When interviewing, make your answers count. Practice your talking points ahead of time, and hone in on the most important parts of your responses. This signals maturity and finesse because you’re able to prioritize what to communicate.
5. Show that you can turn ideas into reality.
When it comes to landing a role at a startup, showing your ability to take action and solve problems is key. That means being willing to take initiative and jump into the deep end—and demonstrating that willingness in the interview.
What does this look like? Let’s say you think your company’s onboarding emails are mediocre, and you believe fixing them could improve conversion and new customer engagement. You can approach this in one of two ways:
Thinks the emails are bad.
Needs to hire an email strategist, copywriter, and designer to make them better.
Thinks the emails are bad.
Gathers industry examples of onboarding and lifecycle emails for inspiration.
Sketches a new email flow in Figma.
Convinces the marketing team to test the new email flow with 10% of customers.
Takes A/B test data to leadership to show how this will improve conversion.
In a startup environment, Operator #2 will win. Why? Because they’re able to bring their ideas to life with minimal outside support and low overhead while handling both strategy and execution.
Being an end-to-end operator is incredibly valuable on lean teams. When trying to land a startup job, consider whether you can demonstrate this during the interview. Brainstorm stories of when you solved problems with little support, took matters into your own hands, and were able to execute as well as strategize. These abilities will take you a long way, in both the interview process and in the role itself.
6. Embrace being hands-on.
I want to emphasize that in a startup environment, very few people spend all day sitting around and thinking. Even CEOs are executing and doing some individual contributor work.
I’ve interviewed executives who came from larger organizations, or MBA grads who wanted to get into tech startups, and many were excited to do strategy. But if strategy is the only thing you want to do, a startup may not be the right place for you, because you will almost certainly be expected to execute.
A candidate who is willing and ready to get close to the problem will surpass one who can only stay at a high level. When you’re willing to talk to customers, write copy, analyze metrics, and interact with primary data, you’re more likely to derive insights that drive the business. If you seem like someone who only wants to do thought leadership and hire a team to do the work, the impression you leave is that you can’t be relied on to get stuff done.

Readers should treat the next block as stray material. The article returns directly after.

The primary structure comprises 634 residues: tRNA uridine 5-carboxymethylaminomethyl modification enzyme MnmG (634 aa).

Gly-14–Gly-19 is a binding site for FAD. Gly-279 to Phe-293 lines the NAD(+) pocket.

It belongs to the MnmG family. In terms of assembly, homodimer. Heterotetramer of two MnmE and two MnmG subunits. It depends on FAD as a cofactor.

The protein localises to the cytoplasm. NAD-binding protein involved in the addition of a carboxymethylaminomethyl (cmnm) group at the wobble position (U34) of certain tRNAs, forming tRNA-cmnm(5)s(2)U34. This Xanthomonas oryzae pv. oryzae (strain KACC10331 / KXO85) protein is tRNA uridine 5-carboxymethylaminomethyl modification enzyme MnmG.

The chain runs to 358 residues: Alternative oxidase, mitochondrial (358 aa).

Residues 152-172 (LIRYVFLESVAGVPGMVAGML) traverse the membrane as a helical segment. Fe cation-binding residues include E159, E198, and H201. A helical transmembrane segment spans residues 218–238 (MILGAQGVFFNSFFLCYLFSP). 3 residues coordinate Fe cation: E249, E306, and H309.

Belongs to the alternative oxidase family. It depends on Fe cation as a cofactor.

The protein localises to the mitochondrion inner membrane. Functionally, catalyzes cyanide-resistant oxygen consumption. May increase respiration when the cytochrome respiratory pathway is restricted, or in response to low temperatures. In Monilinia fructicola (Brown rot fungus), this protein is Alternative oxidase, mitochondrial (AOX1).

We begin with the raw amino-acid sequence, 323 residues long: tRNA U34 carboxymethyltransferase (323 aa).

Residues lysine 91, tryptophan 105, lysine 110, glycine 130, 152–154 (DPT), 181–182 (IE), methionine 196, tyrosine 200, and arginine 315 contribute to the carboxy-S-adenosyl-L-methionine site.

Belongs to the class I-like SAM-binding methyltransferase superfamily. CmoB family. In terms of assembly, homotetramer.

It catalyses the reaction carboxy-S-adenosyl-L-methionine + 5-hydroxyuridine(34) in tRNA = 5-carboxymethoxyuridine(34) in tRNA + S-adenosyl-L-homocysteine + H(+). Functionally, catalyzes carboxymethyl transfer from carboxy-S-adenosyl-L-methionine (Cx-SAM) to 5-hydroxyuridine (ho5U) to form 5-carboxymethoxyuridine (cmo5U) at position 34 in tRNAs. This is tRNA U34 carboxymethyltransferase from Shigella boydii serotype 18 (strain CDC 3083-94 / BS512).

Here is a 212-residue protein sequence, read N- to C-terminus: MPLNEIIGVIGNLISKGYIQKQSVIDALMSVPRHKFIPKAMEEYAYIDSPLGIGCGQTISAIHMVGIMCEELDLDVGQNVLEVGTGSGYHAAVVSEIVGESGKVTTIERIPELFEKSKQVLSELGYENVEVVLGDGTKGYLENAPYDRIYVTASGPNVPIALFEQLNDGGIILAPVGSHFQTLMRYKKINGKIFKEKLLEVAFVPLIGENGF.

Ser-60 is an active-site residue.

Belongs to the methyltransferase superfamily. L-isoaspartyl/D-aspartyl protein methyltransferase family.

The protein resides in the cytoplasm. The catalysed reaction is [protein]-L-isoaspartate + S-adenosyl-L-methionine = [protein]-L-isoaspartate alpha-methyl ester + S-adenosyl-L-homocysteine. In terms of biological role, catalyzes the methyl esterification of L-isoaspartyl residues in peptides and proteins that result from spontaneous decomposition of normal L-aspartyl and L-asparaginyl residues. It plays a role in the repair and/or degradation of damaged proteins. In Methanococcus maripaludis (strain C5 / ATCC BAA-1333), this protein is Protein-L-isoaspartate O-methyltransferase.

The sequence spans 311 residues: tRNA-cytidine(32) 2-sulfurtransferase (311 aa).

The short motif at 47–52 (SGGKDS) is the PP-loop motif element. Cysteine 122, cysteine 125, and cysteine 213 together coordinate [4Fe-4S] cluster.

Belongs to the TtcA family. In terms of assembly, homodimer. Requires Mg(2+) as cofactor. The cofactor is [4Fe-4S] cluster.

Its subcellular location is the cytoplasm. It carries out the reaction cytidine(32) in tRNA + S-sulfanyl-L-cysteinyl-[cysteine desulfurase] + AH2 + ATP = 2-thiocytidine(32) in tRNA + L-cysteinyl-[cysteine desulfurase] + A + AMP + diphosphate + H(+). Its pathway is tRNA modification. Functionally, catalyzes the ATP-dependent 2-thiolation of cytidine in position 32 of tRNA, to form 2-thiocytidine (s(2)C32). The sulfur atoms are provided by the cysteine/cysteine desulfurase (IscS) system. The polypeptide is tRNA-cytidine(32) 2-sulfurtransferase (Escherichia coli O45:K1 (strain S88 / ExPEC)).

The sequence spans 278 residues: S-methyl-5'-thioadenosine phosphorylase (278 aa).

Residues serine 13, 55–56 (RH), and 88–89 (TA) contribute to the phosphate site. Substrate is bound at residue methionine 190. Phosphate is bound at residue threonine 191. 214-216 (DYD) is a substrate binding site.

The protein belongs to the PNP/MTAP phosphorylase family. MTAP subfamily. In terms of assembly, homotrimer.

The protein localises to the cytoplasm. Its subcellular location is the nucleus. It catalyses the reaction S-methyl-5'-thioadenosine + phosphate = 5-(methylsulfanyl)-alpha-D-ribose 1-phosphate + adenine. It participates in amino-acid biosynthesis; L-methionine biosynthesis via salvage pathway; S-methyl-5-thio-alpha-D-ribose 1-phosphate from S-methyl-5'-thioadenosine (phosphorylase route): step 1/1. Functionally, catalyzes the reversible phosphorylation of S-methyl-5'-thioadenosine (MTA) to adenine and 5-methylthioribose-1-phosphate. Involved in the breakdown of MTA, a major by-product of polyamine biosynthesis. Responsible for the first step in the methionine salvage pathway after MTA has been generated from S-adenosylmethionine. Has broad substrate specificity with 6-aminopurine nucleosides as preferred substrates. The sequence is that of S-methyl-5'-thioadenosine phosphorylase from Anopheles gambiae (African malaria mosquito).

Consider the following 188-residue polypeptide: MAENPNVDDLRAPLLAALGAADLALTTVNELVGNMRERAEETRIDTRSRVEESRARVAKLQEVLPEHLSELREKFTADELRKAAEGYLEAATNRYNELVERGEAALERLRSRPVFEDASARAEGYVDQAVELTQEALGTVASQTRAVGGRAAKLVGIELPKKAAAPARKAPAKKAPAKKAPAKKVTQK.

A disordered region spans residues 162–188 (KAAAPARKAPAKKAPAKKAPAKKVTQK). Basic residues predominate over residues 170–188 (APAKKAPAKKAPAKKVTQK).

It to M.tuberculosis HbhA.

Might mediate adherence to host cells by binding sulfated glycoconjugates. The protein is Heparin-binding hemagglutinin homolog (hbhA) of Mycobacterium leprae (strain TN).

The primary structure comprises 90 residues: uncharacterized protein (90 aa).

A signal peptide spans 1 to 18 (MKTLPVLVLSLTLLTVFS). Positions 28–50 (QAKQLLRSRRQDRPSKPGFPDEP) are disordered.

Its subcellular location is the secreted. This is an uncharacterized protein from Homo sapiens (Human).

Startups are more likely to want a T-shaped operator than someone who is a deep subject matter expert in one narrow area. Why? Because at a startup, the company needs (and, therefore, roles and responsibilities) can evolve every few months. On the flip side, demonstrating that you are flexible, coachable, and growth-oriented can help you get in. This is doubly true if you come from the corporate world or are trying to break into a new function or industry. Hiring managers at startups, like hiring managers everywhere else, want candidates who can start contributing immediately because they don’t have much bandwidth to train them.
Depending on your startup’s stage and trajectory, you might be a team of one, or part of a small team, for a year or more. If you’re a manager or leader, you’ll likely need to be a player-coach who’s responsible for managing your team while also serving as an individual contributor. You’ll be expected to identify what you need, why you need it, and find the most effective way to get it. This includes utilizing internal and external resources to help bring your vision to life. For the right person, the opportunity to execute is a feature, not a bug, and it’s an expectation at most high-growth startups.
I hope this article gives you a good starting point for how to approach interviewing for a startup role. On the surface, the process can seem intimidating, but knowing what to focus on can make it more accessible and rewarding. Startups can be an incredible opportunity to supercharge your career and many startups are actively looking for strong talent. Show them you are the A-player they’ve been looking for.
Wes Kao is a marketing executive, entrepreneur, and advisor who writes at newsletter.weskao.com. She is co-founder of Maven, an education company that raised $25M from First Round and Andreessen Horowitz.
Wes’s Substack: newsletter.weskao.com